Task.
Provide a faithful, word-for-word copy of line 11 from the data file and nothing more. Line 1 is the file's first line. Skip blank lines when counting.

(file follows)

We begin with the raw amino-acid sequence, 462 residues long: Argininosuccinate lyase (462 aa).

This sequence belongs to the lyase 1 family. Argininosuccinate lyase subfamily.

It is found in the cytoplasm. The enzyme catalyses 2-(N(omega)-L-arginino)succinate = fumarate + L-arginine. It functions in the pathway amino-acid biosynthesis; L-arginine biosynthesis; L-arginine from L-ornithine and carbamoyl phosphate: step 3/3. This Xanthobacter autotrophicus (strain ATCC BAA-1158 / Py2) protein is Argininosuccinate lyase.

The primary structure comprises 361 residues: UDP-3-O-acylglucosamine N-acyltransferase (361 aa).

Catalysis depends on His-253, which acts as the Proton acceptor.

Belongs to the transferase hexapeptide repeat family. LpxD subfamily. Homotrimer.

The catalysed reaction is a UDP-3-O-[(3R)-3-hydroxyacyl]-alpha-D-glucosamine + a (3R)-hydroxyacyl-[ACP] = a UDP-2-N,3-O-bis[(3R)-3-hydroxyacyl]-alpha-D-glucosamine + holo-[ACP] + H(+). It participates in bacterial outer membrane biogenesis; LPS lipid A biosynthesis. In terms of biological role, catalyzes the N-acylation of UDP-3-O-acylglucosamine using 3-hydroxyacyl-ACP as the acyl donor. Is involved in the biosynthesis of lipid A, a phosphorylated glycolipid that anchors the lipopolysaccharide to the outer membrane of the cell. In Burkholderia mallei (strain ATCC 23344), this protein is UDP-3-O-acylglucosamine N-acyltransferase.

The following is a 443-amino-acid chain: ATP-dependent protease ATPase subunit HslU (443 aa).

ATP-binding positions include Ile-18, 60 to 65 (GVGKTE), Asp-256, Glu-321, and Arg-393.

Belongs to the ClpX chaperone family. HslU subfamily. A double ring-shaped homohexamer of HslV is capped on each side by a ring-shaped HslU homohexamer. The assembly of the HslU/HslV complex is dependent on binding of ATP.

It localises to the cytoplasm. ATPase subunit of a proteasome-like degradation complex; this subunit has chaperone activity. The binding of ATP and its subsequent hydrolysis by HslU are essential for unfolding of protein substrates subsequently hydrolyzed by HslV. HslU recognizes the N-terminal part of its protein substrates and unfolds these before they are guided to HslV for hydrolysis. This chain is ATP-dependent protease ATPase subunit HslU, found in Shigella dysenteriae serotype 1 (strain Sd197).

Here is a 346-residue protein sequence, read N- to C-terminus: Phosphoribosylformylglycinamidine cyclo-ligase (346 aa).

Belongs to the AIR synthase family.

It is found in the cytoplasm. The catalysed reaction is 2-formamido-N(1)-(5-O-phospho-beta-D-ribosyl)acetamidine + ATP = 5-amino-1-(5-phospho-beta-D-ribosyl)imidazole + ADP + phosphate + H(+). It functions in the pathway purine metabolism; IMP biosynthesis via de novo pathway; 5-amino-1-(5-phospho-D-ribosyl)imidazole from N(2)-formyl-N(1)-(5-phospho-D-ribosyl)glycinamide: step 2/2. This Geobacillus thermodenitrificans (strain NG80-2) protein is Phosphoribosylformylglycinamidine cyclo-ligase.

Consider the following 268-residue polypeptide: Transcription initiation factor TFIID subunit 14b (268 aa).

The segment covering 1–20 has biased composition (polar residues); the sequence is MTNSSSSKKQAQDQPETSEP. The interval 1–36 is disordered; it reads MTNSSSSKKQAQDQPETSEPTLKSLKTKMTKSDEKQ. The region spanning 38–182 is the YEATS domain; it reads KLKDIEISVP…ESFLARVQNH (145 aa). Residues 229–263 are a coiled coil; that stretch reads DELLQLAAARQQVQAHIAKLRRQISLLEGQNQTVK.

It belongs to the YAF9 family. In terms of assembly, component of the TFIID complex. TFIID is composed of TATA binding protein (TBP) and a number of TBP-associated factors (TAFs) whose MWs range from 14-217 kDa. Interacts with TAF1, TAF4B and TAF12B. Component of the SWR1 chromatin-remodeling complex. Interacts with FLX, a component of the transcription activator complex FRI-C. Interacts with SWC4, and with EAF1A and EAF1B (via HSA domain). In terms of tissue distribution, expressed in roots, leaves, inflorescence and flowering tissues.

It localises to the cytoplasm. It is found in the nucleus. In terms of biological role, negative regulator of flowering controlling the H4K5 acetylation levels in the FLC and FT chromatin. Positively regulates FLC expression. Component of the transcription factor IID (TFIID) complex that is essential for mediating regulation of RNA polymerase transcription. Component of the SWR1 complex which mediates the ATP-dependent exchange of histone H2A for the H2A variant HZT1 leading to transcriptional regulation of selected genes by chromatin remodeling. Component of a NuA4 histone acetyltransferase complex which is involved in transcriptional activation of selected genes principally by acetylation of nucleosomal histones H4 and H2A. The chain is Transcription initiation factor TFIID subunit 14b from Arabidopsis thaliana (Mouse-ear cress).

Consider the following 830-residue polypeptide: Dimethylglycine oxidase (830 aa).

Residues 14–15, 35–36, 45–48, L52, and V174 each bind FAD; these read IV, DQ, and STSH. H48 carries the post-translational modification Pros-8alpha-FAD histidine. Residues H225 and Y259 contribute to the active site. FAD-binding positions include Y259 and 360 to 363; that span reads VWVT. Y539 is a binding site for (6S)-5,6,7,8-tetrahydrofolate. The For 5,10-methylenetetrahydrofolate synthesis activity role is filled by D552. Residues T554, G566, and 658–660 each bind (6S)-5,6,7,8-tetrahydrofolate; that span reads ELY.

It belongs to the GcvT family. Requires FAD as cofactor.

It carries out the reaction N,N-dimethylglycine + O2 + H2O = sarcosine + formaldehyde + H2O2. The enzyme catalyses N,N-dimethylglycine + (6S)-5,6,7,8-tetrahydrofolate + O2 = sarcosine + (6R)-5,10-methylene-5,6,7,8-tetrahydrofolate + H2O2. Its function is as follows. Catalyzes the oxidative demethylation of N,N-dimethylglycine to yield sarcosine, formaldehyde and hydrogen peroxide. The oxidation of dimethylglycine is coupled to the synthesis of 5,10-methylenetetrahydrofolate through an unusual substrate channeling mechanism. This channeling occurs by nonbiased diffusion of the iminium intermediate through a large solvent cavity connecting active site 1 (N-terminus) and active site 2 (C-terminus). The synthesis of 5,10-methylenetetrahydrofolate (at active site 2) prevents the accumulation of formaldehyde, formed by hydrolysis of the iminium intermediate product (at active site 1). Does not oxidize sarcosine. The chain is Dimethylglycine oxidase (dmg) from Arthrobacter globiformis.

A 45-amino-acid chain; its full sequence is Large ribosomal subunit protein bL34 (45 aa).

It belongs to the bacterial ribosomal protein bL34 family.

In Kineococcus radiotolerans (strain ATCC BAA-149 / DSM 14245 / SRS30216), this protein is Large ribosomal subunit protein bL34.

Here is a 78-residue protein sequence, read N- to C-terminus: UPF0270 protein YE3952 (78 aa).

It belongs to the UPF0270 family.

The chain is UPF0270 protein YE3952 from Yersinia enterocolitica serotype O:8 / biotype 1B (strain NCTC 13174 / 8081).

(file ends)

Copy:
It localises to the cytoplasm. ATPase subunit of a proteasome-like degradation complex; this subunit has chaperone activity. The binding of ATP and its subsequent hydrolysis by HslU are essential for unfolding of protein substrates subsequently hydrolyzed by HslV. HslU recognizes the N-terminal part of its protein substrates and unfolds these before they are guided to HslV for hydrolysis. This chain is ATP-dependent protease ATPase subunit HslU, found in Shigella dysenteriae serotype 1 (strain Sd197).